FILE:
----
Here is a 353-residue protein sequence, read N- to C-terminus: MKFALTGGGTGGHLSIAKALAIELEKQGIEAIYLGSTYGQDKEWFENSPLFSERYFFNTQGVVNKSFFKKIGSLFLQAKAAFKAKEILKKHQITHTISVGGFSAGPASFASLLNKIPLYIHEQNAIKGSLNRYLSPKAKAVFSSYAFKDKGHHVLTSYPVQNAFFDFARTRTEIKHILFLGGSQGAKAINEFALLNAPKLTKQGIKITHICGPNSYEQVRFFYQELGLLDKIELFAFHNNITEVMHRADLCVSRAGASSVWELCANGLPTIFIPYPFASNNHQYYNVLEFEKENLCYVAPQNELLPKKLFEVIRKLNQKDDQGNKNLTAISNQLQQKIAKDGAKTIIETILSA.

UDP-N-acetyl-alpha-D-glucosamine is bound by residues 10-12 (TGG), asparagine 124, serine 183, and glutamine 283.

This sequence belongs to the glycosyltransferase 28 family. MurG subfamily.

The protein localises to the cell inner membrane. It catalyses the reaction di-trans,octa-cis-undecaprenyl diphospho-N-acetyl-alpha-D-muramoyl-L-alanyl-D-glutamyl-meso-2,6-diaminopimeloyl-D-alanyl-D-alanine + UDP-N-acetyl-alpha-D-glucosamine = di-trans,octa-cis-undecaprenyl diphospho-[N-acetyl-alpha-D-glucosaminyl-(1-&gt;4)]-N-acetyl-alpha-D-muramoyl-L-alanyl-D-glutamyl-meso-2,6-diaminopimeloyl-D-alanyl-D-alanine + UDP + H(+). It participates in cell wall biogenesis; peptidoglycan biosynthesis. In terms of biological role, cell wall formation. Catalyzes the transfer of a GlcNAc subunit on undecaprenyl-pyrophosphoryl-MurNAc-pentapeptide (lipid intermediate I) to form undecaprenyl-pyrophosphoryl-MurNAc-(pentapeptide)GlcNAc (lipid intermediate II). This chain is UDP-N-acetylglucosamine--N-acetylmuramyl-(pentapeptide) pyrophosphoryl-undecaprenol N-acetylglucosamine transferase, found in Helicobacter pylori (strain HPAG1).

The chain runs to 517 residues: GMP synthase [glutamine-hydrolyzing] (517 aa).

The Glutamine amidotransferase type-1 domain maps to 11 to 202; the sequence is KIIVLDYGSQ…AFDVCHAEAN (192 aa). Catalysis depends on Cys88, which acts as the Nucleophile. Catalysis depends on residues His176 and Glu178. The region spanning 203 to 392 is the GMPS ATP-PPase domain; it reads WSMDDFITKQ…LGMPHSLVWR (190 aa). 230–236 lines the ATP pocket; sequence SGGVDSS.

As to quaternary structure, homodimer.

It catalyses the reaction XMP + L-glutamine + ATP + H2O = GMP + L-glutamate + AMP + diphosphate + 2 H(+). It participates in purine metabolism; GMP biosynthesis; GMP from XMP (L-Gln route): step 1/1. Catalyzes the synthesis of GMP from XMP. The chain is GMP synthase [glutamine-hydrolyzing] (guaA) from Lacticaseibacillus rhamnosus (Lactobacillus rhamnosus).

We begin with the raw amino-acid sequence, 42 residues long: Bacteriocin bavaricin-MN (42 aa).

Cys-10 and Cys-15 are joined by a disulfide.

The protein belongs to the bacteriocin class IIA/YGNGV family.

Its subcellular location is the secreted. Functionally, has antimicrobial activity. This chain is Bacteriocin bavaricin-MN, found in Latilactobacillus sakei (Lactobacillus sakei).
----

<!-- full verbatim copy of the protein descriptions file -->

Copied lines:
Here is a 353-residue protein sequence, read N- to C-terminus: MKFALTGGGTGGHLSIAKALAIELEKQGIEAIYLGSTYGQDKEWFENSPLFSERYFFNTQGVVNKSFFKKIGSLFLQAKAAFKAKEILKKHQITHTISVGGFSAGPASFASLLNKIPLYIHEQNAIKGSLNRYLSPKAKAVFSSYAFKDKGHHVLTSYPVQNAFFDFARTRTEIKHILFLGGSQGAKAINEFALLNAPKLTKQGIKITHICGPNSYEQVRFFYQELGLLDKIELFAFHNNITEVMHRADLCVSRAGASSVWELCANGLPTIFIPYPFASNNHQYYNVLEFEKENLCYVAPQNELLPKKLFEVIRKLNQKDDQGNKNLTAISNQLQQKIAKDGAKTIIETILSA.

UDP-N-acetyl-alpha-D-glucosamine is bound by residues 10-12 (TGG), asparagine 124, serine 183, and glutamine 283.

This sequence belongs to the glycosyltransferase 28 family. MurG subfamily.

The protein localises to the cell inner membrane. It catalyses the reaction di-trans,octa-cis-undecaprenyl diphospho-N-acetyl-alpha-D-muramoyl-L-alanyl-D-glutamyl-meso-2,6-diaminopimeloyl-D-alanyl-D-alanine + UDP-N-acetyl-alpha-D-glucosamine = di-trans,octa-cis-undecaprenyl diphospho-[N-acetyl-alpha-D-glucosaminyl-(1-&gt;4)]-N-acetyl-alpha-D-muramoyl-L-alanyl-D-glutamyl-meso-2,6-diaminopimeloyl-D-alanyl-D-alanine + UDP + H(+). It participates in cell wall biogenesis; peptidoglycan biosynthesis. In terms of biological role, cell wall formation. Catalyzes the transfer of a GlcNAc subunit on undecaprenyl-pyrophosphoryl-MurNAc-pentapeptide (lipid intermediate I) to form undecaprenyl-pyrophosphoryl-MurNAc-(pentapeptide)GlcNAc (lipid intermediate II). This chain is UDP-N-acetylglucosamine--N-acetylmuramyl-(pentapeptide) pyrophosphoryl-undecaprenol N-acetylglucosamine transferase, found in Helicobacter pylori (strain HPAG1).

The chain runs to 517 residues: GMP synthase [glutamine-hydrolyzing] (517 aa).

The Glutamine amidotransferase type-1 domain maps to 11 to 202; the sequence is KIIVLDYGSQ…AFDVCHAEAN (192 aa). Catalysis depends on Cys88, which acts as the Nucleophile. Catalysis depends on residues His176 and Glu178. The region spanning 203 to 392 is the GMPS ATP-PPase domain; it reads WSMDDFITKQ…LGMPHSLVWR (190 aa). 230–236 lines the ATP pocket; sequence SGGVDSS.

As to quaternary structure, homodimer.

It catalyses the reaction XMP + L-glutamine + ATP + H2O = GMP + L-glutamate + AMP + diphosphate + 2 H(+). It participates in purine metabolism; GMP biosynthesis; GMP from XMP (L-Gln route): step 1/1. Catalyzes the synthesis of GMP from XMP. The chain is GMP synthase [glutamine-hydrolyzing] (guaA) from Lacticaseibacillus rhamnosus (Lactobacillus rhamnosus).

We begin with the raw amino-acid sequence, 42 residues long: Bacteriocin bavaricin-MN (42 aa).

Cys-10 and Cys-15 are joined by a disulfide.

The protein belongs to the bacteriocin class IIA/YGNGV family.

Its subcellular location is the secreted. Functionally, has antimicrobial activity. This chain is Bacteriocin bavaricin-MN, found in Latilactobacillus sakei (Lactobacillus sakei).